> overall set of build actions. Then we can discard either one of the
> two sequences, arbitrarily, without loss of information.

(very very side note: it would be dreadfully cool if we can avoid searching
for one of sequences: i.e. after trying .dlp->.cpp generator to detect that
trying .whl->.cpp would not bring anything new).

Provided we can disambiguate, we don't need greediness. But... do we get
anything by not converting extra targets greedily and passing them up to
top-level generator? I think that if transformation found for that extra
target is the same in both cases, we call well convert greedily, since it's
simpler (IMO).

If tranformations can differ --- it's a big question. [Here I was going to
present example where passing extra target up will fail, but found an example
where both approaches will fail]. Consider

.whl -> .cpp, .h
.cpp -> .o
.o* -> .exe
.h -> moc_%.cpp # This is QT transformation.

See the gotcha? The extra .h target produced from .whl is considered as if it
were a source, and processed with moc, while it should not:

.whl -----> .cpp ----------------> .o ----- .exe
\ /
\--> .h ---> moc_%.cpp -> .o ---/

Let's put this case aside for a while. The real difference between greedy and
pass-up approached is that in first case extra targets can only be converted
to types along the chain where they were generated. In example above, .h can
be converted only to .cpp, or .o, but any other transormations you might have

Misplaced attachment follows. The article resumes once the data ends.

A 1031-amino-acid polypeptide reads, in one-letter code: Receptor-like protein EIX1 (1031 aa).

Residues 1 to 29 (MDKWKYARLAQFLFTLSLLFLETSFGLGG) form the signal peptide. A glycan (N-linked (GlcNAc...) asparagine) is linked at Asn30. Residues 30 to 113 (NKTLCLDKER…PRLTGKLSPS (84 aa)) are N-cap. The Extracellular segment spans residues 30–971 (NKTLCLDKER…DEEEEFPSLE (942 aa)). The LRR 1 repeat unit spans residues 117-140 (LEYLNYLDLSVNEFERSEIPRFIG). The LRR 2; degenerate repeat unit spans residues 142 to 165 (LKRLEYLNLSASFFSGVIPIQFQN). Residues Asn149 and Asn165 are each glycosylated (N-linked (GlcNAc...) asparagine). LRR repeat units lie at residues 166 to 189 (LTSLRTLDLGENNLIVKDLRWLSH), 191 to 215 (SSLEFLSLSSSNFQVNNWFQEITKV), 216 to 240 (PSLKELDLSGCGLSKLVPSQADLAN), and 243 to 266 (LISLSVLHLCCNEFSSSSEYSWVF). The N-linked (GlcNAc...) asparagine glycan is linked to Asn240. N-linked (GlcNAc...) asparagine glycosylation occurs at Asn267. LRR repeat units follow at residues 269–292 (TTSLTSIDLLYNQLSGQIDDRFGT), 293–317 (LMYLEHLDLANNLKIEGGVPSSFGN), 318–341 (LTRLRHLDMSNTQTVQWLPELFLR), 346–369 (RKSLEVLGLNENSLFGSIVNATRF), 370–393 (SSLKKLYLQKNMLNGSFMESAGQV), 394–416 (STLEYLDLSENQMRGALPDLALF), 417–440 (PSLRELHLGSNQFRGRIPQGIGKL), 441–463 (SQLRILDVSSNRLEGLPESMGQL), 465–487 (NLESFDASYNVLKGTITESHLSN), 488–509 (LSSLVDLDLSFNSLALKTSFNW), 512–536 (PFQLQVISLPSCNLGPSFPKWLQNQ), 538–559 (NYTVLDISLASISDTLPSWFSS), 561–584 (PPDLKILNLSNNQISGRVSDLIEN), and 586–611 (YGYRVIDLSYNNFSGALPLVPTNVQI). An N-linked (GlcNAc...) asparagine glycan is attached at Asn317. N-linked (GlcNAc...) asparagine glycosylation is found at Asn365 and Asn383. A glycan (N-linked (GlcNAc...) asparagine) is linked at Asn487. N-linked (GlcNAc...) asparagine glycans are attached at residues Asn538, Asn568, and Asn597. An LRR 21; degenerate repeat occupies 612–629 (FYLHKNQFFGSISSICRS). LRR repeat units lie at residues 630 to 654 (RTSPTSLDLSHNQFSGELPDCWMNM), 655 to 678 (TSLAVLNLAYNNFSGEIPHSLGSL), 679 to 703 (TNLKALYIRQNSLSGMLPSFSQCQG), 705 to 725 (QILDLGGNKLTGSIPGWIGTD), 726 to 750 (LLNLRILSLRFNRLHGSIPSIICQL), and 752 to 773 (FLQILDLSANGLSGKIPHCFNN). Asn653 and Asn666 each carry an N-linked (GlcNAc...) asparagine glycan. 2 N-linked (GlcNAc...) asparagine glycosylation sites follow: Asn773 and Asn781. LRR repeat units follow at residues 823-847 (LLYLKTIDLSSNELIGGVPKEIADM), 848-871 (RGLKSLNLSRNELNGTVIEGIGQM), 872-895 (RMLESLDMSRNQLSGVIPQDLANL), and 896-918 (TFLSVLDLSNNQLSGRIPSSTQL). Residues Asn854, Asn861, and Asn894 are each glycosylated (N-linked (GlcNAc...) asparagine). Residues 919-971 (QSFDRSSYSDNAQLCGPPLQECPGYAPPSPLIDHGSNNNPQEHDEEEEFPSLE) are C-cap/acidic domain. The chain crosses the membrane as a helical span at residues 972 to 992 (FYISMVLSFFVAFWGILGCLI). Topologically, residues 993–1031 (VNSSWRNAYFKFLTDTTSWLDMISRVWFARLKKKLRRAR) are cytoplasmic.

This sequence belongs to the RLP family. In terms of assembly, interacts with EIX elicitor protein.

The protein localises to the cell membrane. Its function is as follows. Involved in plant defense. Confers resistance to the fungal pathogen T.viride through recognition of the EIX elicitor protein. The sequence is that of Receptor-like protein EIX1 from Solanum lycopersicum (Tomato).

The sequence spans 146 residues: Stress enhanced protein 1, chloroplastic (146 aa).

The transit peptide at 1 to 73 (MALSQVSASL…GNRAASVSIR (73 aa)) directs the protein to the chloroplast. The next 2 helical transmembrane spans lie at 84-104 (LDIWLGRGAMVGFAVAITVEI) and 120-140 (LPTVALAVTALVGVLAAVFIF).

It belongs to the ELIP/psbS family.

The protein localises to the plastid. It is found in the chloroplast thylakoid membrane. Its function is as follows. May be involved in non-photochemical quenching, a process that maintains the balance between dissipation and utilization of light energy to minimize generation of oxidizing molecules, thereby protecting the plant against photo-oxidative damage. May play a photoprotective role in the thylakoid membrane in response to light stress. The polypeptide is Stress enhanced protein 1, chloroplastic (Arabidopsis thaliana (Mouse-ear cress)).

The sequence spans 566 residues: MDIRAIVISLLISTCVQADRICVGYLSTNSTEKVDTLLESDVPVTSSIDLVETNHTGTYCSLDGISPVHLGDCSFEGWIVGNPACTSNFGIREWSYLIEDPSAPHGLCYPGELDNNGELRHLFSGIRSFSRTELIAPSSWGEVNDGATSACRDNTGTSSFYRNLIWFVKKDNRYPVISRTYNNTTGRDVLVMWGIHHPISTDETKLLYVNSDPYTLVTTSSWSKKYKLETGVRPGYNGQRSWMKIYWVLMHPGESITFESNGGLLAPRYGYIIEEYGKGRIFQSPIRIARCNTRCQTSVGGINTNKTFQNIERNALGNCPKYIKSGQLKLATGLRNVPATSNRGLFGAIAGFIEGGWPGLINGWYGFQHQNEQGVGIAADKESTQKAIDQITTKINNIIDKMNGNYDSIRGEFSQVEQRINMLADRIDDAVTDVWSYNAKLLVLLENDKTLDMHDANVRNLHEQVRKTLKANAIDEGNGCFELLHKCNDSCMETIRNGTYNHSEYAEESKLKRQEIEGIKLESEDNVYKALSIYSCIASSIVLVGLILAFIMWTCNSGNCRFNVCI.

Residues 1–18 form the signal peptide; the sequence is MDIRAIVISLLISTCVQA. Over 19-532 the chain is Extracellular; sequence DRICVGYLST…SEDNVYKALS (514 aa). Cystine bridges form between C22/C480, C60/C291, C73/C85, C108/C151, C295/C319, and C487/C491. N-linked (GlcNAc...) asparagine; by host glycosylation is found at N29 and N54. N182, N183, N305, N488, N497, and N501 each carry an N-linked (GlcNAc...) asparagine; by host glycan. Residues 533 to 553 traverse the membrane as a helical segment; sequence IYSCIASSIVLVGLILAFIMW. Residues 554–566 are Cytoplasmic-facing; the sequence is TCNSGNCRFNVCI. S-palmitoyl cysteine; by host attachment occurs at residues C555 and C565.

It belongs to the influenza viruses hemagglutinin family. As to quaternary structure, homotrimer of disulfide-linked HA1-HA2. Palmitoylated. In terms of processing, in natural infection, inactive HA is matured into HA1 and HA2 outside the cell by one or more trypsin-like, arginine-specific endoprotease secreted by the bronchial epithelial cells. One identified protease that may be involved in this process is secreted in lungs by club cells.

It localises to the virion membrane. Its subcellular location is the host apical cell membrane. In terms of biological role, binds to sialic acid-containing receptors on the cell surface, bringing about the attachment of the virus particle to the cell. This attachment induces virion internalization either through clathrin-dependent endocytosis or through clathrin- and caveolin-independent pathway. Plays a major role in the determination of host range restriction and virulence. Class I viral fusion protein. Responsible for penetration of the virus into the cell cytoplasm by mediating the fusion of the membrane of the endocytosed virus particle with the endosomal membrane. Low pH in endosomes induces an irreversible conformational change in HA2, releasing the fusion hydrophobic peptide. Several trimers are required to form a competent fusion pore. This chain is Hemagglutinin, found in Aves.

are ignored. With passing-up, you'll examine transformation from extra target
to all the type top-level generator can consume. This *sounds* better, but
only sounds.

> Here's my formula for detecting equivalence.:
> 1. Observe that each generator search path unwinding from successfully
> finding a source type or types from the target types is a linear
> chain (which may include an arbitrary of extra targets to be
> processed as sources).

I'm afraid it's not so. This is again QT example:

.ui -------->.cpp ----->.o
\ /
\----->.h (has type UIC_H)

Here, '.h' is not actually 'extra target'. It's explicitly created by
UIC,UIC_H -> CPP generator and is needed to create the .cpp. There are some
subtle points --- i.e. the .h files in reallity is not used by the tool which
generates cpp, but I hope you get the point.

> 2. Observe that each search path (P1,P2) is a sequence of generator
> choices, beginning with sources and ending with targets.
> 3. Algorithm:
> q1 = P1
> q2 = P2
> while q1 is not empty and q2 is not empty:
> g1 = head(q1)
> g2 = head(q2)
> if g1 != g2:
> if source_signature(g1) intersects source_signature(g2):
> P1 is not equivalent to P2
> else:
> P1 is equivalent to P2
> otherwise, P1 and P2 are the same path
> Basically, this says that if the two paths ever decide to do
> different things to the same sources, they are not equivalent.
> Otherwise, further exploration of the extra sources produced by
> either one will lead to all the transformations of the other.

So, the idea is that if we have
t1-------- (generator 1)
source --(last common generator)-<
t2-------- (generator 2)

we declare that there's no abmiguity between selecting generator 1 and
generator 2, because if we select the first, then t2 will be produced anyway,
and the transformation starting with generator 2 will be executed as well.

But how do you prove this? We need to make sure this works at least as good
as current scheme, if we're to move.

- Volodya